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date: 31 March 2020

Jesus, Francisca Roza de locked

(fl. mid- to late nineteenth century),
  • Daryle Williams

Extract

artist’s model who posed for an allegory of the Law of the Free Womb executed by Francisco Manuel Chaves Pinheiro (1822–1884), professor of sculpture at the Academia Imperial de Belas Artes (Imperial Academy of Fine Arts; AIBA) in Rio de Janeiro, Brazil. The archival records are thin, without documentation concerning Francisca Roza’s date or place of birth; the circumstances of her death are unknown. Nonetheless, contextual evidence points to the dynamics of enslavement in nineteenth-century Brazil. An inability to sign her name, the inconsistent use of a family name, and the surname itself (de Jesus) were common traits of a liberta (freedwoman) in Brazilian slave society. Francisca Roza, moreover, can be placed among the many women and men—mostly free, but some slaves or former slaves—employed as artist’s models in the regular art classes, qualifying examinations, and concursos competitive job selections offered by the premier fine arts school ...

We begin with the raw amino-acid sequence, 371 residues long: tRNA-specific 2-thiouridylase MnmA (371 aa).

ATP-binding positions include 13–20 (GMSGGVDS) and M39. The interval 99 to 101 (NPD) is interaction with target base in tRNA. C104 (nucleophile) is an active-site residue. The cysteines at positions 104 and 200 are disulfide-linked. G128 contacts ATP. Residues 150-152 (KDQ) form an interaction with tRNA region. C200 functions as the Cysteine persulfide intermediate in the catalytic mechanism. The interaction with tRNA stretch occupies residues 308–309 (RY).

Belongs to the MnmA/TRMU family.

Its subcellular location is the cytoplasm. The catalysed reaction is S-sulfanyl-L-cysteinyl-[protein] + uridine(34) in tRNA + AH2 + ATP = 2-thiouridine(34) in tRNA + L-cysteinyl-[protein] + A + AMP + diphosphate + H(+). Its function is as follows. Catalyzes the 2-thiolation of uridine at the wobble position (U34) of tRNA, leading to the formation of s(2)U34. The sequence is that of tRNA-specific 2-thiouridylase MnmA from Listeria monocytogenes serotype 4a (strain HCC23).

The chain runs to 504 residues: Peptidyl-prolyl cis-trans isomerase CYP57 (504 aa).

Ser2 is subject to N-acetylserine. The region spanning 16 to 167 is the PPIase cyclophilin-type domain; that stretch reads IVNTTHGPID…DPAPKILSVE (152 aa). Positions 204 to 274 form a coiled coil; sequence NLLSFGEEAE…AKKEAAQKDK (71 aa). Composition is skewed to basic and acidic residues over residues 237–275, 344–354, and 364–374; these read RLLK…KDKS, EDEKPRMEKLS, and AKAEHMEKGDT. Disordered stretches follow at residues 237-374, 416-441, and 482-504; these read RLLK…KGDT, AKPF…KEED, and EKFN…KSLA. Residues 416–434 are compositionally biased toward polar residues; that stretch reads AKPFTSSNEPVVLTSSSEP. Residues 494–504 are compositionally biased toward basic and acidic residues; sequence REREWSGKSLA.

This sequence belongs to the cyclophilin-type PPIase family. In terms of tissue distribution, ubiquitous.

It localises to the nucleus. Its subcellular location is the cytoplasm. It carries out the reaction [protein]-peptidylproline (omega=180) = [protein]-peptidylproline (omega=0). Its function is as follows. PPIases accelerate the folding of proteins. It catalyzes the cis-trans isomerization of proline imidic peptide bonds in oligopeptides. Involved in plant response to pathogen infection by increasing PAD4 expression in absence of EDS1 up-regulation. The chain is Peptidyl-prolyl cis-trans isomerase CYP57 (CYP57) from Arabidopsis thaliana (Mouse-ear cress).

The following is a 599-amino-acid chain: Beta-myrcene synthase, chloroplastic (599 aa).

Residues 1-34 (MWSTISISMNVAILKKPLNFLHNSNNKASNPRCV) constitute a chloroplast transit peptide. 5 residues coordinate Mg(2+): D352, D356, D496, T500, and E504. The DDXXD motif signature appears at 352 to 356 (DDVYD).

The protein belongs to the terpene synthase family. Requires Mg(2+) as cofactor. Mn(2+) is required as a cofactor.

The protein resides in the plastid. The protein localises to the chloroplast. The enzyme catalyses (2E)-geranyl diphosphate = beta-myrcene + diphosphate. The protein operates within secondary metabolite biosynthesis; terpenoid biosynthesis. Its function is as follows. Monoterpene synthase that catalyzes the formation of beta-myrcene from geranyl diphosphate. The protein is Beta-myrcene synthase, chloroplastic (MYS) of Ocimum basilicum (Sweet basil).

A version of this article originally appeared in The Dictionary of Caribbean and Afro-Latin American Biography.

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